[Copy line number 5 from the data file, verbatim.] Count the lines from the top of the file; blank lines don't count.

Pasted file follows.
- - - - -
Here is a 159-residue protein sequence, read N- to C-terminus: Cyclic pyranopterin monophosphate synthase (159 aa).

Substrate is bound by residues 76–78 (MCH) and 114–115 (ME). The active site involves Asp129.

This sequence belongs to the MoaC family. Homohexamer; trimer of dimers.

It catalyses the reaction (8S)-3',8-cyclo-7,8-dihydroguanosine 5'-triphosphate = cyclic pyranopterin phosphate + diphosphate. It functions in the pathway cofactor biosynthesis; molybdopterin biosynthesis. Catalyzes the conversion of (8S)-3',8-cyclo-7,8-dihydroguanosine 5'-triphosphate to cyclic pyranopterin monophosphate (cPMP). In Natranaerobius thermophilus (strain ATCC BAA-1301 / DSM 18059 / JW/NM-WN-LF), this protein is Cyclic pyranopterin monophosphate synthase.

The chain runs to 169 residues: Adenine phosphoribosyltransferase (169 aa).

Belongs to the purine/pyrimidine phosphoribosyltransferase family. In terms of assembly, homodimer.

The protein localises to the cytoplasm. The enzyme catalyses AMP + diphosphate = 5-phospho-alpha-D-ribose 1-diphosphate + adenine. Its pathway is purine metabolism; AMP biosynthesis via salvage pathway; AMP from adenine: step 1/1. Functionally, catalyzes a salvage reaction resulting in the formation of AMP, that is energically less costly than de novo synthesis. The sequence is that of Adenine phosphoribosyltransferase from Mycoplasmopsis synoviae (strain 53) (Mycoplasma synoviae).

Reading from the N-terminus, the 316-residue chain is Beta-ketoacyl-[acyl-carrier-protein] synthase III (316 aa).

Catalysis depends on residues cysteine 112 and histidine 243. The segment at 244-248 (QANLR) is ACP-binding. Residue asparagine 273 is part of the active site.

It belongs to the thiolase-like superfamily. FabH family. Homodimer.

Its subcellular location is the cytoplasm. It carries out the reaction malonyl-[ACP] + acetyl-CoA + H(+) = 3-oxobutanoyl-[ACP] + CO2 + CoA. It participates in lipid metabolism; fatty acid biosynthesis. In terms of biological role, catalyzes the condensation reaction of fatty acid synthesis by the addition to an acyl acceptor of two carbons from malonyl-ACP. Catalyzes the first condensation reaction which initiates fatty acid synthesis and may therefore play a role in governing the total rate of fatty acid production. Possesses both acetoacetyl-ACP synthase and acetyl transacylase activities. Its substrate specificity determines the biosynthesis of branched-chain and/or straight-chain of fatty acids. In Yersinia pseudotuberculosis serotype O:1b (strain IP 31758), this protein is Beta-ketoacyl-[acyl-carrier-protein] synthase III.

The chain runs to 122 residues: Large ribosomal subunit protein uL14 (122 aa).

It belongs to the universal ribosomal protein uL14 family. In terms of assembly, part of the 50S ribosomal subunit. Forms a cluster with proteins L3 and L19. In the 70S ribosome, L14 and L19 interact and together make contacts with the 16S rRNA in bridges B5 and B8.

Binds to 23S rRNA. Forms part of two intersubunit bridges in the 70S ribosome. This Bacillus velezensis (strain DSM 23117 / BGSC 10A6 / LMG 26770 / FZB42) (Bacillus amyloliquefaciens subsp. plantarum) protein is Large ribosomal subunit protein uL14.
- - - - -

The chain runs to 169 residues: Adenine phosphoribosyltransferase (169 aa).